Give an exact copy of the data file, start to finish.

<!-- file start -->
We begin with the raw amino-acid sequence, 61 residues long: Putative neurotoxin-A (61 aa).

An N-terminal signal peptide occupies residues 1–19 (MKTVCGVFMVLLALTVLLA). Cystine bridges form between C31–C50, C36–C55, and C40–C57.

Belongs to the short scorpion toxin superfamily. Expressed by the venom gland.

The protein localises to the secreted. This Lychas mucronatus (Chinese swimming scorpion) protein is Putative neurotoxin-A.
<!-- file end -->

We begin with the raw amino-acid sequence, 61 residues long: Putative neurotoxin-A (61 aa).

An N-terminal signal peptide occupies residues 1–19 (MKTVCGVFMVLLALTVLLA). Cystine bridges form between C31–C50, C36–C55, and C40–C57.

Belongs to the short scorpion toxin superfamily. Expressed by the venom gland.

The protein localises to the secreted. This Lychas mucronatus (Chinese swimming scorpion) protein is Putative neurotoxin-A.